Chris Mowery

Harry Funk/The Almanac

Chris Mowery speaks about Rachel’s Challenge at Peters Township High School.

Peters Township residents may be familiar with the story of Rachel Joy Scott, who died at age 17 as the first victim of the April 20, 1999, shootings at Columbine High School in Colorado.

Darrell Scott, her father, visited the township last year to present Rachel’s Challenge, a program that has at its heart the message of starting a “chain reaction of compassion and kindness,” based on something his daughter wrote shortly before her death.

Darrell Scott

Harry Funk/The Almanac

Darrell Scott, Rachel’s father, speaks during his 2018 program at the Bible Chapel in Peters Township.

In addition to a community presentation, all five Peters Township School District buildings, hosted age-appropriate versions of the program.

This week, Rachel’s Challenge presenter Chris Mowery visited to launch the second year of helping to fulfill the program’s mission in Peters.

“When people ask me, ‘What should it look like when Rachel’s Challenge comes, when people embrace it, when they really go all out to make it the best it can be?’ – this is what it should look like,” he said during a community presentation Tuesday at the high school. “So, kudos to everyone who made that happen.”

The program is presented internationally, for more than 25 million people so far, with the stated mission of “making schools safer, more connected places where bullying and violence are replaced with kindness and respect, and where learning and teaching are awakened to their fullest.”

Efforts in that regard grew out of writings and illustrations Darrell Scott found in Rachel’s journals and school papers after her death.

“I have this theory that if one person can go out of their way to show compassion, then it will start a chain reaction of the same,” a passage from one of Rachel’s writings read. “People will never know how far a little kindness can go.”

The declaration in particular struck a chord and helped lead to Rachel’s Challenge.

“Everything that we talk about in Rachel’s Challenge is based on those words,” Mowery said. “What we encourage the students to do is to live this out, to be that one person who goes out of their way and shows compassion every chance they get.”

That goes for adults, too, Mowery said.

“You should try being the guy who talks about kindness and compassion for a living, and then yell at your kids. They remind me of this instantly,” he said about his daughter – she’s named Rachel Joy – and two sons, “and I’m glad they do. I need to be held accountable. The last thing I need to do is tell my kids, ‘You know what? Be nice to your friends at school. Don’t pick on people,’ and then have them see me yelling.”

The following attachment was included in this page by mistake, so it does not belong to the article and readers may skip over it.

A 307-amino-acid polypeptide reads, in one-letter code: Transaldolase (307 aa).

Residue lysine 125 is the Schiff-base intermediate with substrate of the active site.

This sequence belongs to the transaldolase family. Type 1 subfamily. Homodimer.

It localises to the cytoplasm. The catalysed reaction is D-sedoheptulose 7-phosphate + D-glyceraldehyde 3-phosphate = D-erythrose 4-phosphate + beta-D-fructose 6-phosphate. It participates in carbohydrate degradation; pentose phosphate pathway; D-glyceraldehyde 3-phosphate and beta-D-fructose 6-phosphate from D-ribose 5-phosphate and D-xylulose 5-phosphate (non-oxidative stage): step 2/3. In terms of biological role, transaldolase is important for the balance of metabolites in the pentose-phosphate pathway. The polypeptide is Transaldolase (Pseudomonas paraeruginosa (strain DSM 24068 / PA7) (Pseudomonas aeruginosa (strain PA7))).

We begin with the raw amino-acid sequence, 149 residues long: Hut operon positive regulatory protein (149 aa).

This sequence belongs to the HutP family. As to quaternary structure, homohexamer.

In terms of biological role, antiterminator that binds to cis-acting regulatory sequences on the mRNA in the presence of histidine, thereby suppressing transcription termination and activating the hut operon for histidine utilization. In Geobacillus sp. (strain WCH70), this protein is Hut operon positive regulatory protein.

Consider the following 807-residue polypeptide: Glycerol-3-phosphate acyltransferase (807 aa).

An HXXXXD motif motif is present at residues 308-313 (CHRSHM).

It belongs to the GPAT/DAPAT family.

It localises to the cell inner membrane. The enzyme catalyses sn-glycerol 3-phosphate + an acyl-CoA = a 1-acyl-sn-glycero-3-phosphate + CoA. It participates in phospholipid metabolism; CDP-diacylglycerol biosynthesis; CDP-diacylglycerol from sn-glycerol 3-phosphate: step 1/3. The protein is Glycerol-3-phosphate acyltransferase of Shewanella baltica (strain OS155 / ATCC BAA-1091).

Kindness chain

Rachel’s Challenge “kindness chain” at Bower Hill Elementary School

As such, he encouraged parents to act appropriately in front of their children.

“If they don’t, it’s not going to take,” he said. “It’s not going to have the impact, because they’re going to model what they see. That influence is going to dominate how they act when they go to school.”

“Be a positive influence” is one of five challenges that Mowery presented to his audience as part of the overall Rachel’s Challenge. Also on the list:

Look for the best in others

Based on one of Rachel Scott’s writings – “If you look for the best in other people, then you won’t have a problem with prejudice” – the recommendation also draws heavily from what her brother Craig, a fellow Columbine High School student, experienced the day of the shootings.

He was with an African-American friend who was subjected to racial slurs before he was shot, and Craig Scott survived because the school’s sprinkler system was activated and distracted the gunmen.

When Mowery started presenting for Rachel’s Challenge, Craig gave him a message.

“Chris, whenever you go out and share my sister’s story, I need you to challenge people to get rid of any prejudice they have in their hearts for people who are different than them,” Mowery said Craig told him.

Dream big

Many instances have surfaced of Rachel Scott’s belief that she would have a major influence on many people.

“Don’t put limits on what I can do. I have faith. Why can’t you? I want to show the world what I have. I won’t be labeled as average,” one of her writings states.

Again, having lofty goals can apply to everyone.

“It doesn’t matter what stage of life you’re in,” Mowery said. “It’s never too late for you to have a dream that you can have an impact on the world.”

Speak with kindness

“We were all raised with ‘Sticks and stones will break my bones, but names will never hurt me,’” Mowery said. “But we all know in reality, that is not the case. Our words have the power to hurt, and they have the power to heal. It’s up to each one of us to choose how we use that power.”

Start your own chain reaction

In addition to focusing on other components of Rachel’s Challenge, Mowery suggested a way to get the ball rolling effectively.

“Pick up the phone. Make a visit. Tell people you love them. Tell them you’re sorry, when you need to. Tell them you forgive them, when you need to,” he said.

“The older we get, the more stubborn we get, and the more we wait for the other person to say those things. But part of showing kindness and compassion means stepping up and being willing to do that, so we don’t have to live the regrets of ‘what if?’ because we waited too long.”

For more information, visit rachelschallenge.org.

Rachel Scott

Rachel Joy Scott (1981-99)

Multimedia Reporter

Staff writer Harry Funk, a professional journalist for three-plus decades, has been on the staff of The Almanac since 2015. He has a bachelor’s degree in journalism and master of business administration, both from Indiana University of Pennsylvania.

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